Llama meat (approximately 1 kg of commercial cut) was purchased from three markets - Mercado Bolívar (Meat B ), Mercado Salinas (Meat S ) and Mercado Americas (Meat A ) in Oruro city, Oruro department, Bolivia in Febraary 2020. The meat was selected from animals from the same sex and age (males at the age of 3 years) and m. Longissimus lumborum was preferred as representative part for meat quality. The muscle tissue was carefully separated from the bones and the adipose tissues (subcutaneous and intermuscular) were excised and subjected to preparation for further analysis of the fatty acid composition. The analysis was performed in the Food Chemistry Laboratory of the Chemistry Departments, Faculty of Pure and Natural Sciences, UMSA.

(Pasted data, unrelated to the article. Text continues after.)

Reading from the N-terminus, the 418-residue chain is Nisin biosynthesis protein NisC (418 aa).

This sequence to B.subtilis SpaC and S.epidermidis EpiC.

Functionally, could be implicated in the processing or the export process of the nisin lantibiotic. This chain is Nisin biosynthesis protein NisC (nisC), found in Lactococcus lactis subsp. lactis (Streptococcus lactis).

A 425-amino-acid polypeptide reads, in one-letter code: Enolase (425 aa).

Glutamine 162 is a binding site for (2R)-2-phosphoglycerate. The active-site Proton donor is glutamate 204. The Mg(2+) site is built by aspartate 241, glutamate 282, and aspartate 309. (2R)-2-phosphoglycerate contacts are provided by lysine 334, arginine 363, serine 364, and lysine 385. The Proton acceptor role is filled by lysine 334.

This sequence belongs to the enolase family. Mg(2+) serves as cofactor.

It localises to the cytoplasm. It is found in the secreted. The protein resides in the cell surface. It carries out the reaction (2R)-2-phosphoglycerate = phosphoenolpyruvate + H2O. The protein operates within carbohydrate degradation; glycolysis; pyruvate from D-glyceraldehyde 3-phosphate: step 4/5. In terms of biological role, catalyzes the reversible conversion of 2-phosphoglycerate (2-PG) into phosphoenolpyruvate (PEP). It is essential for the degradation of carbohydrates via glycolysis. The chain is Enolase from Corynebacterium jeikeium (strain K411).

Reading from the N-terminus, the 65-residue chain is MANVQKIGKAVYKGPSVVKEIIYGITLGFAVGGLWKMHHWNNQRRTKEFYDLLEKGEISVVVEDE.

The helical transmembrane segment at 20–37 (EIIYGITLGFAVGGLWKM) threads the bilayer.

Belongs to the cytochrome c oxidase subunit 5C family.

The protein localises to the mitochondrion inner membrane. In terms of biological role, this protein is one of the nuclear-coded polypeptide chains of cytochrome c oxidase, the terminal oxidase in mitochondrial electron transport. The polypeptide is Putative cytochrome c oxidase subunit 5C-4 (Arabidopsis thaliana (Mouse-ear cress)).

Chemicals

Chloroform (p.a.), methanol (HPLC grade) and toluene (p.a.) were purchased from Merck (Darmstadt, Germany), Sodium Bicarbonate (p.a.), Sodium Chloride (p.a.), H2SO4 (p.a.), and Sodium Methoxide from Sigma-Aldrich (St. Louis, USA).

Fatty acid analysis of the adipose tissue and muscle